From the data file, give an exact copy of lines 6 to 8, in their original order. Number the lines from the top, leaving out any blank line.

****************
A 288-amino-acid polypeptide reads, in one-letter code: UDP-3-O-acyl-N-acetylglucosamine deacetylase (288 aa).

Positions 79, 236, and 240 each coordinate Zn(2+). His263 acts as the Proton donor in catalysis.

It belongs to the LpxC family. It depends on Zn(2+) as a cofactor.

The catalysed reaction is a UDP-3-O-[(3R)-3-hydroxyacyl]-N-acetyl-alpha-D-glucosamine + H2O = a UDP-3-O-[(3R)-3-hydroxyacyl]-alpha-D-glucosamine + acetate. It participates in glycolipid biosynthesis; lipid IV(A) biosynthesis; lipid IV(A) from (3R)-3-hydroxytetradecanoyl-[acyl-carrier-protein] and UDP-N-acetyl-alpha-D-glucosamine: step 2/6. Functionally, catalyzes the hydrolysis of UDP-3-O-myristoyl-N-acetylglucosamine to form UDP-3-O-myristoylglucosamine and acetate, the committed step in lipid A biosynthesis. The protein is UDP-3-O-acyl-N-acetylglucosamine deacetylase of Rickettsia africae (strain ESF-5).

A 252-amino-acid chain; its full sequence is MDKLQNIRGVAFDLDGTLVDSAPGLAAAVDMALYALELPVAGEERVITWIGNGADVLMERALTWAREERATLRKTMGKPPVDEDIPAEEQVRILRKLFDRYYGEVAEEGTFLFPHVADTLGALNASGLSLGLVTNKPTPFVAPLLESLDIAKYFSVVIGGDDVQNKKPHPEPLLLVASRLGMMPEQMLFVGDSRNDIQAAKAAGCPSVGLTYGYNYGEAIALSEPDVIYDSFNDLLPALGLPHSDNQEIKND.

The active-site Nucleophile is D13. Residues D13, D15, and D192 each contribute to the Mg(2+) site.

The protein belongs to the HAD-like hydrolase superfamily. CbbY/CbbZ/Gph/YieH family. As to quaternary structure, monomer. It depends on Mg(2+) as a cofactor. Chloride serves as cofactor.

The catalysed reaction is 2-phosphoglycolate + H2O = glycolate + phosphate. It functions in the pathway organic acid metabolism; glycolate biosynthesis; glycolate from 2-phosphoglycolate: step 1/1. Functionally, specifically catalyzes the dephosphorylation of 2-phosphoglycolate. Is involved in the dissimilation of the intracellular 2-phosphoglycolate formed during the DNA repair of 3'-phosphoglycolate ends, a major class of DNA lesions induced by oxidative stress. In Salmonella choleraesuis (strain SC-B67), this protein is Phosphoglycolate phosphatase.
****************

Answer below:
The active-site Nucleophile is D13. Residues D13, D15, and D192 each contribute to the Mg(2+) site.

The protein belongs to the HAD-like hydrolase superfamily. CbbY/CbbZ/Gph/YieH family. As to quaternary structure, monomer. It depends on Mg(2+) as a cofactor. Chloride serves as cofactor.

The catalysed reaction is 2-phosphoglycolate + H2O = glycolate + phosphate. It functions in the pathway organic acid metabolism; glycolate biosynthesis; glycolate from 2-phosphoglycolate: step 1/1. Functionally, specifically catalyzes the dephosphorylation of 2-phosphoglycolate. Is involved in the dissimilation of the intracellular 2-phosphoglycolate formed during the DNA repair of 3'-phosphoglycolate ends, a major class of DNA lesions induced by oxidative stress. In Salmonella choleraesuis (strain SC-B67), this protein is Phosphoglycolate phosphatase.